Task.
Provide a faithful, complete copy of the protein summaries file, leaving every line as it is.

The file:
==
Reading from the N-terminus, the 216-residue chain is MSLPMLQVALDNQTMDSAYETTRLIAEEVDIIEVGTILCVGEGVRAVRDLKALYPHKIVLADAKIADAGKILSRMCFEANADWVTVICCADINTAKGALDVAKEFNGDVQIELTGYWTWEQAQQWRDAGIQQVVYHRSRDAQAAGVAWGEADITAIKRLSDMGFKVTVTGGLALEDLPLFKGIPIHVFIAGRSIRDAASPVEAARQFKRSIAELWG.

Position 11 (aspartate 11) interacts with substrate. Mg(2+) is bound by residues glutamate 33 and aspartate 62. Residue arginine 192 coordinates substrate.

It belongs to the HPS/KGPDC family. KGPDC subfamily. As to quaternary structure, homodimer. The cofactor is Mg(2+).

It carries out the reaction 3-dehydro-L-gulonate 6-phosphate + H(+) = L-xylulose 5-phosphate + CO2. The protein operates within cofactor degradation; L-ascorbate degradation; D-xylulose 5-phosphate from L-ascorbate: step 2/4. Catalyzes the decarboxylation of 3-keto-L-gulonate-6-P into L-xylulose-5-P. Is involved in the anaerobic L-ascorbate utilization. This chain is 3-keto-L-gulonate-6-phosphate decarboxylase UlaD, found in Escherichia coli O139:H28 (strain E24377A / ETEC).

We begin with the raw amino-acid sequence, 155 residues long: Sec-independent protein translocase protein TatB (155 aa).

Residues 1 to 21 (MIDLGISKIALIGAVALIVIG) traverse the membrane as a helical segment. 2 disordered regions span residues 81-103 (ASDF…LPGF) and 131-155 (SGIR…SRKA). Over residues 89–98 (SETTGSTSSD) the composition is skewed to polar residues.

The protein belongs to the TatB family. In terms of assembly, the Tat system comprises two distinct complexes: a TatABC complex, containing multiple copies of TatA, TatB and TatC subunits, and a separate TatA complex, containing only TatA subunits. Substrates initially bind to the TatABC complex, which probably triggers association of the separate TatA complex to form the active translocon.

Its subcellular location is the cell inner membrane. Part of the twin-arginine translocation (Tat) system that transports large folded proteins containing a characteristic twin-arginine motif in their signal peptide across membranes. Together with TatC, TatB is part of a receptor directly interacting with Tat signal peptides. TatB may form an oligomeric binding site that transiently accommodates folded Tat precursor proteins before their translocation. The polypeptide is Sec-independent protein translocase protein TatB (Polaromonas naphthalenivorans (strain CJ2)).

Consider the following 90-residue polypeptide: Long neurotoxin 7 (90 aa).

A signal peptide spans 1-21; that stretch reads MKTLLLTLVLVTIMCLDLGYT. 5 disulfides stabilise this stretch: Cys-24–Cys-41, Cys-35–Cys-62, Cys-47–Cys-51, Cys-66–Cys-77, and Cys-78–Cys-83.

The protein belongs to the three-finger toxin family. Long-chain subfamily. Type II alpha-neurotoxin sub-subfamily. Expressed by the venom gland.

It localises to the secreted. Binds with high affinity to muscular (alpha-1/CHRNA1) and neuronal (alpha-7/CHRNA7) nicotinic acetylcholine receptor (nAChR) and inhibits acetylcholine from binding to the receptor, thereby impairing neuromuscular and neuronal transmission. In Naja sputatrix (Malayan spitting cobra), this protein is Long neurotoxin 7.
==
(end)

Reading from the N-terminus, the 216-residue chain is MSLPMLQVALDNQTMDSAYETTRLIAEEVDIIEVGTILCVGEGVRAVRDLKALYPHKIVLADAKIADAGKILSRMCFEANADWVTVICCADINTAKGALDVAKEFNGDVQIELTGYWTWEQAQQWRDAGIQQVVYHRSRDAQAAGVAWGEADITAIKRLSDMGFKVTVTGGLALEDLPLFKGIPIHVFIAGRSIRDAASPVEAARQFKRSIAELWG.

Position 11 (aspartate 11) interacts with substrate. Mg(2+) is bound by residues glutamate 33 and aspartate 62. Residue arginine 192 coordinates substrate.

It belongs to the HPS/KGPDC family. KGPDC subfamily. As to quaternary structure, homodimer. The cofactor is Mg(2+).

It carries out the reaction 3-dehydro-L-gulonate 6-phosphate + H(+) = L-xylulose 5-phosphate + CO2. The protein operates within cofactor degradation; L-ascorbate degradation; D-xylulose 5-phosphate from L-ascorbate: step 2/4. Catalyzes the decarboxylation of 3-keto-L-gulonate-6-P into L-xylulose-5-P. Is involved in the anaerobic L-ascorbate utilization. This chain is 3-keto-L-gulonate-6-phosphate decarboxylase UlaD, found in Escherichia coli O139:H28 (strain E24377A / ETEC).

We begin with the raw amino-acid sequence, 155 residues long: Sec-independent protein translocase protein TatB (155 aa).

Residues 1 to 21 (MIDLGISKIALIGAVALIVIG) traverse the membrane as a helical segment. 2 disordered regions span residues 81-103 (ASDF…LPGF) and 131-155 (SGIR…SRKA). Over residues 89–98 (SETTGSTSSD) the composition is skewed to polar residues.

The protein belongs to the TatB family. In terms of assembly, the Tat system comprises two distinct complexes: a TatABC complex, containing multiple copies of TatA, TatB and TatC subunits, and a separate TatA complex, containing only TatA subunits. Substrates initially bind to the TatABC complex, which probably triggers association of the separate TatA complex to form the active translocon.

Its subcellular location is the cell inner membrane. Part of the twin-arginine translocation (Tat) system that transports large folded proteins containing a characteristic twin-arginine motif in their signal peptide across membranes. Together with TatC, TatB is part of a receptor directly interacting with Tat signal peptides. TatB may form an oligomeric binding site that transiently accommodates folded Tat precursor proteins before their translocation. The polypeptide is Sec-independent protein translocase protein TatB (Polaromonas naphthalenivorans (strain CJ2)).

Consider the following 90-residue polypeptide: Long neurotoxin 7 (90 aa).

A signal peptide spans 1-21; that stretch reads MKTLLLTLVLVTIMCLDLGYT. 5 disulfides stabilise this stretch: Cys-24–Cys-41, Cys-35–Cys-62, Cys-47–Cys-51, Cys-66–Cys-77, and Cys-78–Cys-83.

The protein belongs to the three-finger toxin family. Long-chain subfamily. Type II alpha-neurotoxin sub-subfamily. Expressed by the venom gland.

It localises to the secreted. Binds with high affinity to muscular (alpha-1/CHRNA1) and neuronal (alpha-7/CHRNA7) nicotinic acetylcholine receptor (nAChR) and inhibits acetylcholine from binding to the receptor, thereby impairing neuromuscular and neuronal transmission. In Naja sputatrix (Malayan spitting cobra), this protein is Long neurotoxin 7.